Trained in Taekwondo, Secunderabad-based Kiran Uniyal recently set her sixth Guinness World Record in martial arts.

Want to make self-defence accessible to women Guinness record holder Kiran to TNM
news Human Interest Saturday, March 09, 2019 - 12:17

Kiran Uniyal recently achieved a no mean feat – she set the Guinness World Record for the most number of full contact elbow strikes in martial art and even surpassed the Guinness team’s benchmark of 250 strikes in 3 minutes with 466 strikes. A 45-year-old trained Taekwondo practitioner with two decades of experience, Kiran says her dream is to make self-defense accessible to all women.

Based in Secunderabad, Kiran is a native of Uttarakhand. And this Guinness record is not her first - she has 11 world records, including six Guinness records she has bagged in the last few years.

Kiran’s journey into martial arts began when she was in college. “I was actively involved in sports, NCC activities and was an ardent fan of Bruce Lee. So martial arts began as a passion and until marriage I was a Taekwondo practitioner. After marriage, there was a long gap as I became a mother and had to take care of my two kids. But after a point, my passion got the better of me again and thus began my second innings at the art,” she shares.

Kiran says that her family was unlike many others who still think martial arts are for men. “My parents had all daughters and I was considered the tomboy in the family. My father belonged to the armed forces and he was more than happy to send his daughter for martial art classes,” Kiran shares. However, she understands not all women have this support.

“I have a team who helps me with the training sessions. We hold classes for both men and women and even train kids as young as five years,” Kiran says, adding, “What began as a passion, later became an effort in sensitising women on how well women can use martial arts to their advantage, especially in a society where every second day we wake up to the news of sexual violence.”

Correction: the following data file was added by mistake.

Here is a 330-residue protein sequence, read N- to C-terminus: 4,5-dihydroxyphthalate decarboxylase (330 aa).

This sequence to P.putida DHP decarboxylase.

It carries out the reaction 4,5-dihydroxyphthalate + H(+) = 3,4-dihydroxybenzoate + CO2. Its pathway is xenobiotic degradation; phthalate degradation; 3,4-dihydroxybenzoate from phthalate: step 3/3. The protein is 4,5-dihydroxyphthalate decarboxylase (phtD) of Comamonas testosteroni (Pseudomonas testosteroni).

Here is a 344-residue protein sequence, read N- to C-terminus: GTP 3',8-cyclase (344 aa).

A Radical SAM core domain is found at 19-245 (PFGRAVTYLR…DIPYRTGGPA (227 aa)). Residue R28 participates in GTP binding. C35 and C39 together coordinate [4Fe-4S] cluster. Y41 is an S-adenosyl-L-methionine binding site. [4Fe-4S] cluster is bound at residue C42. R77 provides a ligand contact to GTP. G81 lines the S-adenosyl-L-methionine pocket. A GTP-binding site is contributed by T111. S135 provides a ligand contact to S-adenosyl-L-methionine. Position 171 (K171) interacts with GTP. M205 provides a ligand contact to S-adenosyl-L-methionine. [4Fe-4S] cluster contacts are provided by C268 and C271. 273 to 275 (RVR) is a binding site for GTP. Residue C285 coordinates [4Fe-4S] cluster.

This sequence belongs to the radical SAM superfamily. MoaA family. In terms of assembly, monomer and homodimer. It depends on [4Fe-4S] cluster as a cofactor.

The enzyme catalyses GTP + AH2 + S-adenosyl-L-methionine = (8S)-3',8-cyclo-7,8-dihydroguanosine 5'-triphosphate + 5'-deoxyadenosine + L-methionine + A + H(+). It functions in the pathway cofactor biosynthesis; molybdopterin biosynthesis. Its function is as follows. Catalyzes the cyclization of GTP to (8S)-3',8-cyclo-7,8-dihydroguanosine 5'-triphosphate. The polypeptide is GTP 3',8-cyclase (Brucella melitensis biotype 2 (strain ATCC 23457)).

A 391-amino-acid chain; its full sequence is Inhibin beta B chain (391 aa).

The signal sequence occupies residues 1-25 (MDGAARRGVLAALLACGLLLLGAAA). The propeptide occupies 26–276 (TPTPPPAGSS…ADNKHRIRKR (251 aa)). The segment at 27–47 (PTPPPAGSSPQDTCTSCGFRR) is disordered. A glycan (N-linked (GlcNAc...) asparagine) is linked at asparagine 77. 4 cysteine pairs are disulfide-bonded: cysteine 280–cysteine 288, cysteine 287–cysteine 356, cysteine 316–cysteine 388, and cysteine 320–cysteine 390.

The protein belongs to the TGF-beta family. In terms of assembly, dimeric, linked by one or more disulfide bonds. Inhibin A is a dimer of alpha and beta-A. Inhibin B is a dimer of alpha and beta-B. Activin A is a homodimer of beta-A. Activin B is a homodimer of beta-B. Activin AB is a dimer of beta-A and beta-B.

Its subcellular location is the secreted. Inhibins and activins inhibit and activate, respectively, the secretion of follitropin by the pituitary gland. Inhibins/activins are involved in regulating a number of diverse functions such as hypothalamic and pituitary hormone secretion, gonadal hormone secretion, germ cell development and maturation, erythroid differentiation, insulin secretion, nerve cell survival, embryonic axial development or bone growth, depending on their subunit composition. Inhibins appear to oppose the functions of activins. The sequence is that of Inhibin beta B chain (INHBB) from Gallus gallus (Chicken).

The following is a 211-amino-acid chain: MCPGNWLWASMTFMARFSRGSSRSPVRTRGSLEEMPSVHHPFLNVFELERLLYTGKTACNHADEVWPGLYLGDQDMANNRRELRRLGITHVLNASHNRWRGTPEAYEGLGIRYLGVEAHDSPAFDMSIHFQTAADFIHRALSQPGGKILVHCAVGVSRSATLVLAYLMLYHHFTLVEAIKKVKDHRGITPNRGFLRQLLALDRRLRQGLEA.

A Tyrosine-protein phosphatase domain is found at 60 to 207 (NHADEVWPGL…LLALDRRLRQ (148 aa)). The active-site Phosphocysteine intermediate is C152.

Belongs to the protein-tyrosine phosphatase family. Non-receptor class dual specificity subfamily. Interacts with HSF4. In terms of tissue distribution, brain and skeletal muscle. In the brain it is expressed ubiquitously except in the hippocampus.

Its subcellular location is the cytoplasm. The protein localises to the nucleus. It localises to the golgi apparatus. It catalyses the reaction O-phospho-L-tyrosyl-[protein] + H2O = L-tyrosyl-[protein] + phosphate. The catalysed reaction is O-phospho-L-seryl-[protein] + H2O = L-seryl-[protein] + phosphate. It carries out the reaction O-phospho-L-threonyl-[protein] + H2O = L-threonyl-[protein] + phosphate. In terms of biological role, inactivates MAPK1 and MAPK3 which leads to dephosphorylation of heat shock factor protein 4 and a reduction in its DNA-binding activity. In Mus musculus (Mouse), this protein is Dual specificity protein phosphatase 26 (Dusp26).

But even while Kiran is trying to create awareness on the importance of self-defence among women, she admits men who outnumber women in her classes.

“It is difficult to make families understand girls and women too can learn the art form. Parents are more worried about their daughters turning manly or injuring themselves. It’s all a part of the sport and the larger picture one needs to understand here is how martial arts help women in self-defence when they are in trouble. The awareness should begin from schools where martial arts should become a compulsory subject,” Kiran opines.

Kiran also makes occasional visits to orphanages to teach martial art to kids. In the near future, she also plans to visit villages in Telangana along with her team and create awareness from the grassroots on self-defence.

Not only is Kiran a martial art trainer, but one of her joint Guinness Records is for coordinating the largest cancer awareness programme with the Telangana government’s MNJ Cancer Hospital, which got the government its first Guinness World record title last year.

“We initially began the session as an awareness camp for women but later made it inclusive as men are also equally affected by the deadly disease. The session that set the record was on prostate cancer and saw participation of students in large numbers,” Kiran recalls.

Kiran and her husband, Sunil Uniyal, who is also an army official, have co-authored a book titled ‘Empowering Divyangjan: A compendium of benefits and facilities for the differently abled children of the armed forces’. The couple is parents to a 100% differently abled daughter, who, they say, is their inspiration to do good in life. Their son meanwhile, is also a Taekwondo practitioner and holds two Guinness World records.

Kiran has also been working for the families of martyred armed forces personnel, disabled soldiers and wives of the deceased.

“We help the next of kin of deceased including non-pensioners, especially the women, by providing financial assistance and support by connecting the beneficiaries and the donors directly. Diplomatic pressure is necessary but solidarity in its truest sense comes only when you acknowledge a soldier’s sacrifices and be sensitive to the grief of an entire family,” says Kiran.

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